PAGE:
Peyronie’s Disease

Introduction to Peyronie’s Disease

Peyronie’s disease is an inflammatory, benign condition of the penis which causes curvature, pending, or shortening. A plaque, which is a fibrous scar, develops within and/or over the erectile bodies and leads to contracture. Men may feel a hard lump or area of plaque along the shaft of the penis. This may cause pain, and the degree of penile curvature may cause difficulty with sexual activity, psychological stress, and/or erectile dysfunction.


A plaque forms along the erectile bodies, causing contracture. The contracture leads to shortening along the same side as the plaque. This ultimately leads to curvature because the plaque cannot stretch evenly. If there are two plaques on opposite sides, there may be an hour-glass deformity of the penis or even shortening of the penis. The plaque forms in two phases: 1) the immature or acute phase, and 2) the mature or chronic phase. The immature phase is when the plaque first forms, can be associated with pain, and may last 12 months whereby the plaque stabilizes. The mature phase is when the acute inflammation subsides, pain resolves, and there may be some worsening in the degree of curvature. The degree of curvature must be maintained for at least 6 months to be considered stable.


Causes of Peyronie’s Disease

The causes of Peyronie’s disease is not currently know. Some believe it results from a traumatic event or injury to the penis which leads to scar formation and development. We do know that Dupuytren’s contractures (a scar formation disease in the hands that leads to finger contractures) is also associated with Peyronie’s disease. This suggests there is an underlying genetic component of the disease.

Symptoms of Peyronie’s Disease

Peyronie’s disease can be extremely debilitating and cause stress on relationships. Men may feel symptoms of hopelessness, embarrassment, and frustration. Physiologic symptoms may include pain during the acute or immature phase, along with varying degrees of penile curvature.

Work-up and Evaluation

A complete history and physical exam is the first step in the work-up of Peyronie’s disease. We encourage patients to bring in pictures of their erect penis in order to provide clear documentation of the extent of curvature. The location of the penile plaque will be evaluated. In some instances, an artificial erection may be induced with a penile injection to better evaluate the plaque and curvature.

NonSurgical Treatment for Peyronie’s Disease

Oral Agents. Medications that have been found to have an anti-scarring effect in the animal models of Peyronie’s disease include pentoxifylline and amino acids such as L-arginine and L-citrulline. Unfortunately, these medications have limited benefit. In fact, some of the PDE 5 inhibitors (Viagra, Cialis, Levitra) have also been suggested to have beneficial anti-scarring effects. Other medications have been used, including Vitamin E and Potaba, but results have been poor.

Injections. Xiaflex is the first (and currently only) FDA-approved treatment proven effective for Peyronie's disease in men with a palpable plaque and a curvature deformity of 30 degrees or greater at the start of the treatment. Xiaflex is an enzyme produced by the bacterium Clostridium histolyticum, which breaks down collagen. Xiaflex is an injection that is given by Dr. Osterberg into the penile plaque in a series of up to 4 treatment cycles (8 injections). Following the treatment cycle, Dr. Osterberg will teach you how to perform penile modeling or stretching at home to help break up the plaque.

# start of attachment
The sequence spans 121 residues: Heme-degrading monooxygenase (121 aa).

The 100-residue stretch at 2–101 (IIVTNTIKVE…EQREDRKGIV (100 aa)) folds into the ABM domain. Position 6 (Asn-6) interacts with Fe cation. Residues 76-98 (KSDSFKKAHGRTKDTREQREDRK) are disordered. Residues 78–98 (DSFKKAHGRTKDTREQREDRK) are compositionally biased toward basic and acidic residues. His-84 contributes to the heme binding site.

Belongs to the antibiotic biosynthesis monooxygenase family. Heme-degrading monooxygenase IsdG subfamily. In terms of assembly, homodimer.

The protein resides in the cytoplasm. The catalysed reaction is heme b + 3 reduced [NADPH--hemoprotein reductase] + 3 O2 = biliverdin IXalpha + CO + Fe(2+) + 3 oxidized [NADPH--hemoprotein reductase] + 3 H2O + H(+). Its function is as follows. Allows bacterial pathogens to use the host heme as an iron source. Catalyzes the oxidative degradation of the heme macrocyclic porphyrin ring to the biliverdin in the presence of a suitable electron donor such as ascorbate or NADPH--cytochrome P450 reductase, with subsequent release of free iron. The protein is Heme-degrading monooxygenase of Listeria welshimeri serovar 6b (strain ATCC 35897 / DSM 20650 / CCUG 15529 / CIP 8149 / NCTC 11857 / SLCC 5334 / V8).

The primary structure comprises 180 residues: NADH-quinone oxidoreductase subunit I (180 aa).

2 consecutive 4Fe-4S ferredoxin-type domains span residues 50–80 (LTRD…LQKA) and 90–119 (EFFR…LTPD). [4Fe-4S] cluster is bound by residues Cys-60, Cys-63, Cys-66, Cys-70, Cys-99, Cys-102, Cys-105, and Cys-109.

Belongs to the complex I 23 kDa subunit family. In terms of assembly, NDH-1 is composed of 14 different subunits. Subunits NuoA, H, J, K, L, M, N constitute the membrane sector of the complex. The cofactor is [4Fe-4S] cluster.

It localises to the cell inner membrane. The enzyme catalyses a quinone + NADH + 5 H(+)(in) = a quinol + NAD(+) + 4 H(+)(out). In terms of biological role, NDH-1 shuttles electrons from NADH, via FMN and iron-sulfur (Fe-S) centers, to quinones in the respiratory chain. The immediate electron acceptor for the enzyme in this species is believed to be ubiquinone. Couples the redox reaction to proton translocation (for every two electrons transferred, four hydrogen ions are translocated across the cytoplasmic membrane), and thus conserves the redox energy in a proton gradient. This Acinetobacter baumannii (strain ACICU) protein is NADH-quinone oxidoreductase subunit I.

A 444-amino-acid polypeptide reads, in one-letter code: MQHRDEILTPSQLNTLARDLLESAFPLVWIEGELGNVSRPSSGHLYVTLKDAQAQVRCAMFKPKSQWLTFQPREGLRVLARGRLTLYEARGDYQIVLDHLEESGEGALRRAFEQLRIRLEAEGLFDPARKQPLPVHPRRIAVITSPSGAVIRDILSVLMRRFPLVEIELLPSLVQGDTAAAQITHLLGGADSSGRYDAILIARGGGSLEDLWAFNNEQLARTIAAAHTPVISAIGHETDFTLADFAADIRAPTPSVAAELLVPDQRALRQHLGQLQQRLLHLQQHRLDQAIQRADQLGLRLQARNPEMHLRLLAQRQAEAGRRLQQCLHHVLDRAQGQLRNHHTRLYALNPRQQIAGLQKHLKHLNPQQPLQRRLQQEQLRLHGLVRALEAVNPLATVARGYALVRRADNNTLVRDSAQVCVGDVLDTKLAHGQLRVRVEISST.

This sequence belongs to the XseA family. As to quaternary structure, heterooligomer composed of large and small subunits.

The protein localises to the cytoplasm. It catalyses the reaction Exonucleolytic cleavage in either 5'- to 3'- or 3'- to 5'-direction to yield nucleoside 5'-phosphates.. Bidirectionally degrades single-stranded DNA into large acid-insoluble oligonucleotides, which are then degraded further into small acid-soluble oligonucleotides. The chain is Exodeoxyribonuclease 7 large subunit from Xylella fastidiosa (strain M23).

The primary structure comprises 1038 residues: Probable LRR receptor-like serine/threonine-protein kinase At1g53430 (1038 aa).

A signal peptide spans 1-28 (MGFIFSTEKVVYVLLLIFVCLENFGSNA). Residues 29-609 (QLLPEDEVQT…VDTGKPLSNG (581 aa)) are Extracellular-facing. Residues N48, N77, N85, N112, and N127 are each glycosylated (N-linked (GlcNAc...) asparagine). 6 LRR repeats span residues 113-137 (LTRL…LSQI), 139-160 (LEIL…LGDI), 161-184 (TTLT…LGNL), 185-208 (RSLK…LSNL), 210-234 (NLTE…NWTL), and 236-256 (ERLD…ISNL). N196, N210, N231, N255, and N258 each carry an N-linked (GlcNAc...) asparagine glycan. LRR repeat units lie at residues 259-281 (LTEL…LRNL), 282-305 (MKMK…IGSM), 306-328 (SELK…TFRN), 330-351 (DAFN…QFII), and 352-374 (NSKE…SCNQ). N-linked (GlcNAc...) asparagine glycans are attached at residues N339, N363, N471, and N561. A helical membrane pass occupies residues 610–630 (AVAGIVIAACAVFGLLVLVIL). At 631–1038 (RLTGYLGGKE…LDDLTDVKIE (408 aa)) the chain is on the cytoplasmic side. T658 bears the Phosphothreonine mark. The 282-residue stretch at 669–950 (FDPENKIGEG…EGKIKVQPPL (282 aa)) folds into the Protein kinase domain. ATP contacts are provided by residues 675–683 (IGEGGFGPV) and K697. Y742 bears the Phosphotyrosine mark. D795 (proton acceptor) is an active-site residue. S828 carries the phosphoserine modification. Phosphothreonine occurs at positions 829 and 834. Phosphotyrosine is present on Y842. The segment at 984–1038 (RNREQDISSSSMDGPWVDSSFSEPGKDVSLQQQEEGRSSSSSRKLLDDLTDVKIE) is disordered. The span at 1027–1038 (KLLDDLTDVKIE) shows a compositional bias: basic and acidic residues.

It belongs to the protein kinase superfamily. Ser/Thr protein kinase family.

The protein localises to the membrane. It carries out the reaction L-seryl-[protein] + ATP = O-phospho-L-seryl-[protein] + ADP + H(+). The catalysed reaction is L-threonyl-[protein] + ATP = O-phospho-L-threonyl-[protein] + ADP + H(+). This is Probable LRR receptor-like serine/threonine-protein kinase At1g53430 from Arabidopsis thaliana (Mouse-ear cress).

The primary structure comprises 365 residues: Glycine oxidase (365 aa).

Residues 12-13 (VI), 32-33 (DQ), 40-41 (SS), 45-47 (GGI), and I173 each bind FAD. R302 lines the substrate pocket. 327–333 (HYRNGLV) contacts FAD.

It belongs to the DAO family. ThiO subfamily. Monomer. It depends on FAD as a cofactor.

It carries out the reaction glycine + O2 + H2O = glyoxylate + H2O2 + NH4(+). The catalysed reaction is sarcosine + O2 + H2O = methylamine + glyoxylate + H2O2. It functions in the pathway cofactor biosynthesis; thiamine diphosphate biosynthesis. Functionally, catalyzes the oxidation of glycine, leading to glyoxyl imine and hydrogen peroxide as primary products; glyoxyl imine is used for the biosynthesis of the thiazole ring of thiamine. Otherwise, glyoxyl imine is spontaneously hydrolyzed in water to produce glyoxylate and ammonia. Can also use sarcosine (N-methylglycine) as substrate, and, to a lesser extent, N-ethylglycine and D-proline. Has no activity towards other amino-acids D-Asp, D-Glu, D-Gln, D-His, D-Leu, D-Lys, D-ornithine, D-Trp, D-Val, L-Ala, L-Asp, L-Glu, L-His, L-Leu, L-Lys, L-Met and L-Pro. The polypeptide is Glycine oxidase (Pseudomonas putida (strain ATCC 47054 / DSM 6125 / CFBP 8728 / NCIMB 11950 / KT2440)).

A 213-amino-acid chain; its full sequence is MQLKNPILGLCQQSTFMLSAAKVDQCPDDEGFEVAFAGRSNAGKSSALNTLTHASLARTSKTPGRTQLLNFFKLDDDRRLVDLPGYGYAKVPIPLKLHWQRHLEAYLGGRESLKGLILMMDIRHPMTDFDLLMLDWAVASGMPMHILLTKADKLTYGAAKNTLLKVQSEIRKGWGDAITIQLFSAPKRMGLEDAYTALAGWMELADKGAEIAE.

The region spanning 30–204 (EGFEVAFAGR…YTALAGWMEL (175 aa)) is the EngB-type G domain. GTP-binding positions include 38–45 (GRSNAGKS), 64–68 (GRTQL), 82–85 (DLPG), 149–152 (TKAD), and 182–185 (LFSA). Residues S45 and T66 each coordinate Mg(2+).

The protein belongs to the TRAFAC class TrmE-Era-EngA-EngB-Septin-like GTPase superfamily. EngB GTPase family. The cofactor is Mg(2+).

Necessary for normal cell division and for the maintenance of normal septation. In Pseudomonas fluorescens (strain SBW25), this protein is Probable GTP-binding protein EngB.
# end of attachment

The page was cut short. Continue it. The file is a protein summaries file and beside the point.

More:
Standard Xiaflex Injection Schedule

                                                                             Standard Xiaflex Injection Schedule

Traction devices. A traction device may be tried in men with greater than 60° of curvature. However, the device must be worn at least 6 hours per day for several months to see any results.

Surgical Options for Peyronie’s Disease

If after a period of 6 to 12 months, patients are unhappy with oral or injection therapies, surgery may be indicated. A detailed discussion with Dr. Osterberg will be had to review all treatment options.  You must be in the mature or inactive phase of the disease to be considered for surgery. Surgical options are:

Plication. Surgical penile plication is performed by making the longer side of the penis shorter in order to correct the degree of curvature.  In order to perform this, non-absorbable stitches are placed on the opposite side of curvature in the erectile body of the penis to produce symmetric shortening and an overall straight penis. Plication procedures are reserved for men with curvature less than 60 degrees and adequate erectile function.

Grafting. An alternative to penile plication surgery is removal of the plaque and replacement with an artificial graft. In doing so, there is less risk of penile shortening but potentially an increased risk of erectile dysfunction postoperatively. Many different types of graft materials can be used, including grafts from inside the mouth, porcine small intestine, or bovine pericardium. Grafting techniques are the preferred treatment option for men with normal erectile function and curvature greater than 60 degrees.

Penile Prosthesis. If your degree of curvature is severe and/or you experience erectile dysfunction, a 3-piece penile prosthesis may be recommended as a treatment for Peyronie’s disease. Using the rigidity of the penile implant combined with penile manipulation and mottling, the degree of curvature can be drastically improved with a penile implant.